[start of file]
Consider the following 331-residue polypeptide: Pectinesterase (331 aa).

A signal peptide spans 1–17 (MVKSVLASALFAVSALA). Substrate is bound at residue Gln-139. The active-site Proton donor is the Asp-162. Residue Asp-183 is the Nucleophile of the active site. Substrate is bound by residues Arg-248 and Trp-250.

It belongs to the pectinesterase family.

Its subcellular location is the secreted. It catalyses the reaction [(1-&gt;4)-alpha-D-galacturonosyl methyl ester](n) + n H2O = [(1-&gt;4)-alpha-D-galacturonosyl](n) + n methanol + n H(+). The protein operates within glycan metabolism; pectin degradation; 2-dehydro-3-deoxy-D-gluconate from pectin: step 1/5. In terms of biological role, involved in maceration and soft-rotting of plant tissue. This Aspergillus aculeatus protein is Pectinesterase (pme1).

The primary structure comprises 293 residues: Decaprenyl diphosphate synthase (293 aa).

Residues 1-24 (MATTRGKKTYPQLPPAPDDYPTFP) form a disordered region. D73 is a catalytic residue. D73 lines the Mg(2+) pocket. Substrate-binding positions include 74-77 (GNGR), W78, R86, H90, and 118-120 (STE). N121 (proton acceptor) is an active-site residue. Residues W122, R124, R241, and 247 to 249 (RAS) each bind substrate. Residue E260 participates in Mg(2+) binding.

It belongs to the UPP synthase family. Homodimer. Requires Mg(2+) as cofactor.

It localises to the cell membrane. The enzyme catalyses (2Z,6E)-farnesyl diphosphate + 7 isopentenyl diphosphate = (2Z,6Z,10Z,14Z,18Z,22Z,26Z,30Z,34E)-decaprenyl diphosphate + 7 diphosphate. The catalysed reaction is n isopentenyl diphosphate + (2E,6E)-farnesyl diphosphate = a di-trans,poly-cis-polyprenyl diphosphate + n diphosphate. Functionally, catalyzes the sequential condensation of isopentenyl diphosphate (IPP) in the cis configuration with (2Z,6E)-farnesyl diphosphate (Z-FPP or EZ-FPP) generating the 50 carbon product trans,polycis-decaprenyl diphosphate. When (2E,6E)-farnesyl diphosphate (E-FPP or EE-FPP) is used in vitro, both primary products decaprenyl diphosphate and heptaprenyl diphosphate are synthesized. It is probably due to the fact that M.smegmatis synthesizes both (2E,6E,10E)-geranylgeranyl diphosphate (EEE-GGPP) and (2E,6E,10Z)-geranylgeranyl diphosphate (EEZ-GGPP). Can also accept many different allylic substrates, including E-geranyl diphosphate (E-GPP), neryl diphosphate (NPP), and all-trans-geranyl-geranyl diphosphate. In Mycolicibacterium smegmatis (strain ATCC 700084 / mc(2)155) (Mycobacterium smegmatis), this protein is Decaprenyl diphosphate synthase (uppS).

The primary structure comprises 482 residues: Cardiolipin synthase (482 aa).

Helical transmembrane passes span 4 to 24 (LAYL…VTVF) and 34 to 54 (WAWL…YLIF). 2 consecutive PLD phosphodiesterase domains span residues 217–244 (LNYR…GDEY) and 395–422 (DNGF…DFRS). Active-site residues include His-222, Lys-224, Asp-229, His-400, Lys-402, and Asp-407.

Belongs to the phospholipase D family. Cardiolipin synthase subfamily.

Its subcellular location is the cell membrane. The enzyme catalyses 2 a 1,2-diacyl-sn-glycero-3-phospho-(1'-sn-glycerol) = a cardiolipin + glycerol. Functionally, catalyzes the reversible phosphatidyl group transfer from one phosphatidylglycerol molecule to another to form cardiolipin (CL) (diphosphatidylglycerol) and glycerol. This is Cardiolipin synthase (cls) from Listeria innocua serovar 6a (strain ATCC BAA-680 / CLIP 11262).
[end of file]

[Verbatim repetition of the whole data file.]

Consider the following 331-residue polypeptide: Pectinesterase (331 aa).

A signal peptide spans 1–17 (MVKSVLASALFAVSALA). Substrate is bound at residue Gln-139. The active-site Proton donor is the Asp-162. Residue Asp-183 is the Nucleophile of the active site. Substrate is bound by residues Arg-248 and Trp-250.

It belongs to the pectinesterase family.

Its subcellular location is the secreted. It catalyses the reaction [(1-&gt;4)-alpha-D-galacturonosyl methyl ester](n) + n H2O = [(1-&gt;4)-alpha-D-galacturonosyl](n) + n methanol + n H(+). The protein operates within glycan metabolism; pectin degradation; 2-dehydro-3-deoxy-D-gluconate from pectin: step 1/5. In terms of biological role, involved in maceration and soft-rotting of plant tissue. This Aspergillus aculeatus protein is Pectinesterase (pme1).

The primary structure comprises 293 residues: Decaprenyl diphosphate synthase (293 aa).

Residues 1-24 (MATTRGKKTYPQLPPAPDDYPTFP) form a disordered region. D73 is a catalytic residue. D73 lines the Mg(2+) pocket. Substrate-binding positions include 74-77 (GNGR), W78, R86, H90, and 118-120 (STE). N121 (proton acceptor) is an active-site residue. Residues W122, R124, R241, and 247 to 249 (RAS) each bind substrate. Residue E260 participates in Mg(2+) binding.

It belongs to the UPP synthase family. Homodimer. Requires Mg(2+) as cofactor.

It localises to the cell membrane. The enzyme catalyses (2Z,6E)-farnesyl diphosphate + 7 isopentenyl diphosphate = (2Z,6Z,10Z,14Z,18Z,22Z,26Z,30Z,34E)-decaprenyl diphosphate + 7 diphosphate. The catalysed reaction is n isopentenyl diphosphate + (2E,6E)-farnesyl diphosphate = a di-trans,poly-cis-polyprenyl diphosphate + n diphosphate. Functionally, catalyzes the sequential condensation of isopentenyl diphosphate (IPP) in the cis configuration with (2Z,6E)-farnesyl diphosphate (Z-FPP or EZ-FPP) generating the 50 carbon product trans,polycis-decaprenyl diphosphate. When (2E,6E)-farnesyl diphosphate (E-FPP or EE-FPP) is used in vitro, both primary products decaprenyl diphosphate and heptaprenyl diphosphate are synthesized. It is probably due to the fact that M.smegmatis synthesizes both (2E,6E,10E)-geranylgeranyl diphosphate (EEE-GGPP) and (2E,6E,10Z)-geranylgeranyl diphosphate (EEZ-GGPP). Can also accept many different allylic substrates, including E-geranyl diphosphate (E-GPP), neryl diphosphate (NPP), and all-trans-geranyl-geranyl diphosphate. In Mycolicibacterium smegmatis (strain ATCC 700084 / mc(2)155) (Mycobacterium smegmatis), this protein is Decaprenyl diphosphate synthase (uppS).

The primary structure comprises 482 residues: Cardiolipin synthase (482 aa).

Helical transmembrane passes span 4 to 24 (LAYL…VTVF) and 34 to 54 (WAWL…YLIF). 2 consecutive PLD phosphodiesterase domains span residues 217–244 (LNYR…GDEY) and 395–422 (DNGF…DFRS). Active-site residues include His-222, Lys-224, Asp-229, His-400, Lys-402, and Asp-407.

Belongs to the phospholipase D family. Cardiolipin synthase subfamily.

Its subcellular location is the cell membrane. The enzyme catalyses 2 a 1,2-diacyl-sn-glycero-3-phospho-(1'-sn-glycerol) = a cardiolipin + glycerol. Functionally, catalyzes the reversible phosphatidyl group transfer from one phosphatidylglycerol molecule to another to form cardiolipin (CL) (diphosphatidylglycerol) and glycerol. This is Cardiolipin synthase (cls) from Listeria innocua serovar 6a (strain ATCC BAA-680 / CLIP 11262).